Bat tests positive for rabies in Woodstock

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The first animal case of rabies in over five years was recently reported in Oxford County.

On Tuesday, August 30, a resident in Woodstock discovered a bat that appeared to be injured on the property. The resident was bitten by the bat when an attempt was made to remove it. The bat subsequently tested positive for rabies on Friday, Sept. 2.

The resident is undergoing rabies preventative treatment. It is important to always seek medical attention if bitten by a bat, or any animal.

It is also a reminder to residents to always supervise pets outdoors, vaccinate pets against rabies, and avoid contact with wildlife.

Rabies has emerged in the raccoon and skunk population in recent months in the Hamilton area and Brant County with 162 confirmed (animal) cases this year as of the end of July. Previously, raccoon strain rabies had not been seen in Ontario for more than a decade. Additionally, two cases of fox rabies have recently been identified in Perth County. Although the risk to the general public is low, ensuring your pets have up to date vaccinations is always a good idea.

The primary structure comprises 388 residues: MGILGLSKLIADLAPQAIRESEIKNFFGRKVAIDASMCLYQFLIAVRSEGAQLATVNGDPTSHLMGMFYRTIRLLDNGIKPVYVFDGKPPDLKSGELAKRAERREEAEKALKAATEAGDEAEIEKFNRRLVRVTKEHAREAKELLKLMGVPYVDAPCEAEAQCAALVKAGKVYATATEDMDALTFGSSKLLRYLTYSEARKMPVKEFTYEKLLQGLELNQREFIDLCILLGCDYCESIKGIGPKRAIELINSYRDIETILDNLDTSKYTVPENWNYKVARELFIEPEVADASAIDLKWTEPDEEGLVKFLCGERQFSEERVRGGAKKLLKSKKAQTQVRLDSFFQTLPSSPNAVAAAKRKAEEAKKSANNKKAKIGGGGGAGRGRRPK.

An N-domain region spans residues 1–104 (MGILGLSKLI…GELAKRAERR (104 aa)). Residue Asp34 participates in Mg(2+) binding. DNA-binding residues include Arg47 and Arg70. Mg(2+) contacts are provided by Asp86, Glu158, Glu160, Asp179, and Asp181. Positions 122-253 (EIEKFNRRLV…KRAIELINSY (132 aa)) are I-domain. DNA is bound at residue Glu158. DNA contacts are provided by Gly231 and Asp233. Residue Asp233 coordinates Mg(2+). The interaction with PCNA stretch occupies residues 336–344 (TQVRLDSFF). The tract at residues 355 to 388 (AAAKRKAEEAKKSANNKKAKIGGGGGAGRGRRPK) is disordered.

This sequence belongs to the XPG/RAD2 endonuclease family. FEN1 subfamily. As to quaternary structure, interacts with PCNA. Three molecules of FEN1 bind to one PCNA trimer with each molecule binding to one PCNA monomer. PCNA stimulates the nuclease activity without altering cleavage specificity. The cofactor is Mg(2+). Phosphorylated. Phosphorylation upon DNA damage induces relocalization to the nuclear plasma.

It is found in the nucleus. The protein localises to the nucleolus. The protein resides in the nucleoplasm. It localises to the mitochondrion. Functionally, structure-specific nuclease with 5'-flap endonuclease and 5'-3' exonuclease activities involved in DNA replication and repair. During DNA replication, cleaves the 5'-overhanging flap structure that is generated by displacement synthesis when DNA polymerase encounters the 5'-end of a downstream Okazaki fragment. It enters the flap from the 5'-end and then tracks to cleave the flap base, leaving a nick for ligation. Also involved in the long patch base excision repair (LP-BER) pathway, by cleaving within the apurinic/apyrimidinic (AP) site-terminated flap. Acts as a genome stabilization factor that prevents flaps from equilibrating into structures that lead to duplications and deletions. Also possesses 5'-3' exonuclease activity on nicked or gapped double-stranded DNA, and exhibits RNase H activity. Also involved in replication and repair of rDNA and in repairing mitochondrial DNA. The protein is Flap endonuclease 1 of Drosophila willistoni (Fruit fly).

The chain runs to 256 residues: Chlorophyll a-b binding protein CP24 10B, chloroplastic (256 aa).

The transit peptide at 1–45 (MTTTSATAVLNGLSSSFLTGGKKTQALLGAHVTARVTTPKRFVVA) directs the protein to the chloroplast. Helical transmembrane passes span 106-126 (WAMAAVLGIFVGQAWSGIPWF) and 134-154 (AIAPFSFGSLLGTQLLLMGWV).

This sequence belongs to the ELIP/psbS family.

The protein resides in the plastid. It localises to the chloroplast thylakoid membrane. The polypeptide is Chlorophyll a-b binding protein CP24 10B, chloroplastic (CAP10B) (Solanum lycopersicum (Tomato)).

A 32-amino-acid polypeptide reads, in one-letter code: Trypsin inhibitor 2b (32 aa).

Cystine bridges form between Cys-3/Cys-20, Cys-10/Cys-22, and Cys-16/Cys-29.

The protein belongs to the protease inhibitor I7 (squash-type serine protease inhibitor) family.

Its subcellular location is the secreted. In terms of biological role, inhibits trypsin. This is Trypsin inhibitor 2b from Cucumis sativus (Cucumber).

Rabies is an infectious and contagious disease of the central nervous system. If left untreated, it is fatal.

Low-cost vaccination clinics

To help prevent the spread of rabies, Oxford County Public Health and local veterinarians are once again teaming up to host low-cost rabies vaccination clinics across Oxford County on Saturday, Sept. 24. The cost is $20 per pet and payments must be in cash. Clinic times and locations can be found online.

Please note: These clinics are not a substitute for regular veterinary care including physical examinations and other recommended vaccinations. Check with a local veterinarian for more information.

Pets attending one of the clinics must be accompanied by someone 18 years of age or older to be vaccinated.


Rabies is a virus found in the saliva of infected wild animals such as skunks, foxes, raccoons and bats. It can spread to other wild animals, farm animals, pets and humans through a bite, scratch, cut or contact with the moist tissues of the mouth, nose and eyes.

To keep your pets and family rabies-free:

* Make sure your pet vaccinations are up to date.

* Keep your pets indoors at night.

* Teach children to stay away from wild animals and strange dogs and cats.

* Supervise children around pets.

* Always ask permission from a pet owner before trying to pet an animal.

* Do not attempt to touch or feed wild animals. 



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